Gor­geous gar­dens

Leigh Clapp com­bines an au­tum­nal stroll around RHS Wis­ley with the an­nual Taste of Au­tumn Show, which at­tracts vis­i­tors from far and wide

Surrey Life - - Inside - PHO­TOS: Leigh Clapp

Wis­ley’s Taste of Au­tumn show

The essence of the Royal Hor­ti­cul­tural So­ci­ety’s flag­ship gar­den, Wis­ley, is ‘com­bin­ing learn­ing with plea­sure’ and the gar­dens are splen­did in all sea­sons, brim­ming with colour and in­ter­est to in­spire.

There is al­ways so much to see in the ex­ten­sive gar­dens, from dis­play beds to the glasshouses and trial ar­eas, as Wis­ley is home to one of the largest plant col­lec­tions in the world.

Oc­to­ber sees a crescendo of colour reach­ing its zenith, from stately de­cid­u­ous trees and shrubs, as well as late-sea­son flow­ers and the au­tumn har­vest in the vegetable gar­den.

A high­light is the Taste of Au­tumn Show with its broad range of stalls, demon­stra­tions and pro­duce on dis­play. “En­joy the best of the sea­son at Wis­ley’s har­vest cel­e­bra­tion. See the or­chard laden with fruit, the gar­den awash with au­tumn colour, and pre­pare to be tempted by a range of de­li­cious lo­cal and ar­ti­san food and drink stalls. More than 30 qual­ity food and drink stalls will be ex­hibit­ing de­li­cious goods, such as award­win­ning sausages, condi­ments, cheese, pud­dings and hand­made con­fec­tionery, to name just a few. Bev­er­ages will also be ex­hib­ited, with a range of ales and soft drinks avail­able to sam­ple and some guest ex­hibitors will also be pro­vid­ing talks dur­ing the show, dis­cussing their pro­duce,” com­ments Ge­orgina Duff. Mar­ket­ing and PR Ex­ec­u­tive for Wis­ley. After en­joy­ing the show my sug­ges­tion is to wan­der up to the vegetable gar­den for fur­ther in­spi­ra­tion of au­tumn’s bounty. At my visit neat rows of late sea­son pro­duce, in­clud­ing crunchy chard, sil­very leeks and cab­bages glis­tened in the low sun­shine, in­ter­spersed by obelisks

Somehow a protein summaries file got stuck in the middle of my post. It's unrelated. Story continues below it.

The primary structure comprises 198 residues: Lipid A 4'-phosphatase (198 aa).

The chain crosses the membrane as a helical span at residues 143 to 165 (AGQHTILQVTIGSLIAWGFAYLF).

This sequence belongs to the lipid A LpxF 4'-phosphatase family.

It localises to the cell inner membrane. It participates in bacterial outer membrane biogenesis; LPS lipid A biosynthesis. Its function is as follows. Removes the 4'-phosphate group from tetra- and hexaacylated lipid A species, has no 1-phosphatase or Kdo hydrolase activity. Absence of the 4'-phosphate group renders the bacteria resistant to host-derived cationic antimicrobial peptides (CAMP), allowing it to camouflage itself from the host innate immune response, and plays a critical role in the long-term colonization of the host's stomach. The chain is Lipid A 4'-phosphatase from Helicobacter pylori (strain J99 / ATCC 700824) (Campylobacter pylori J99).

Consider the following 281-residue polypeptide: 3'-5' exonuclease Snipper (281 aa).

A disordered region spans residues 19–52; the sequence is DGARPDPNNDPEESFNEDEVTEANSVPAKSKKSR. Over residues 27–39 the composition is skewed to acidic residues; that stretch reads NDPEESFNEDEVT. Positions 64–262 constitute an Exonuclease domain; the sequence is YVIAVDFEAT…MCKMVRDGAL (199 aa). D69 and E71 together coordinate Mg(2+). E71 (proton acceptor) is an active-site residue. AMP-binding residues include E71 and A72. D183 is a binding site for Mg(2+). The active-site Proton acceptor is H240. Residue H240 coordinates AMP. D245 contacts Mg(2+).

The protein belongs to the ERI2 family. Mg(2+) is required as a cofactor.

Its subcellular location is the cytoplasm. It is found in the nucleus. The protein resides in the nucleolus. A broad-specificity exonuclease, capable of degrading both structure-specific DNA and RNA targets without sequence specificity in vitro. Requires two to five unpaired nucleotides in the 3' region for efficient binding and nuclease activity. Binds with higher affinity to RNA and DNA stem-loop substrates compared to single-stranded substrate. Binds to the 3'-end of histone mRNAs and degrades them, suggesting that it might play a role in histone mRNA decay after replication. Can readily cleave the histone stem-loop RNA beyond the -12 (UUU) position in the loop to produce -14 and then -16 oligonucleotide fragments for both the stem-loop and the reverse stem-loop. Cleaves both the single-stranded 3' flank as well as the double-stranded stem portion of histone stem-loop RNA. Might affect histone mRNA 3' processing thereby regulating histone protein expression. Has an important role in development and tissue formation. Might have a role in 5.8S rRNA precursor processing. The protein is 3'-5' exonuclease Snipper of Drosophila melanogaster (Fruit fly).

and arches, while at­trac­tive vignettes of pots of bright red chill­ies and pur­ple leafed pak choi, with or­ange Dahlia ‘David Howard’ also drew the eye. I also loved the place­ment of red and yel­low crab ap­ples in con­tem­po­rary con­tain­ers as sen­tinels by a bench, demon­strat­ing the ver­sa­til­ity of th­ese lovely small trees, which of­fer pretty blos­som in spring as well as au­tumn fruit and colour­ing fo­liage. Both the va­ri­ety on of­fer and the de­sign ideas can be trans­lated to the small­est of plot, or even to con­tain­ers of pro­duce and or­na­men­tals mixed.

For or­na­men­tal plant­ing ideas, take a close look at the au­tumn and win­ter beds with Michael­mas daisies mass planted and backed by au­tumn fo­liage from lay­ered shrubs and trees, as well as beds ded­i­cated to med­leys of dahlias in mixed tones. The long herba­ceous bor­der also demon­strates how late sea­son perennials, in par­tic­u­lar salvias of all colours, can con­tinue the show and are easily trans­lated to the home gar­den. To ad­mire fo­liage colour, stroll the paths by the rock­ery with the ar­ray of won­der­ful

spec­i­men trees and shrubs, in­clud­ing iri­des­cent maples and witch hazels, as well as the ma­ture spec­i­men trees spread­ing on the ex­pan­sive lawns. Don’t over­look the power of berries as well, such as the deep pur­ple cal­li­carpa or the cas­cades of candy pink and or­ange dan­gling fruit of eu­ony­mus shrubs. Au­tumn is also on dis­play in the glasshouse with a col­lec­tion of colour­ful nerines in pots. Fi­nally across the site, around the glasshouse and in the Piet Ou­dolf Glasshouse Bor­ders you’ll be sure to come un­der the spell of the beauty in move­ment from drifts of parch­ment toned or­na­men­tal grasses.

“Don’t over­look the power of berries as well, such as the deep pur­ple cal­li­carpa or the cas­cades of candy pink and or­ange dan­gling fruit of eu­ony­mus shrubs”

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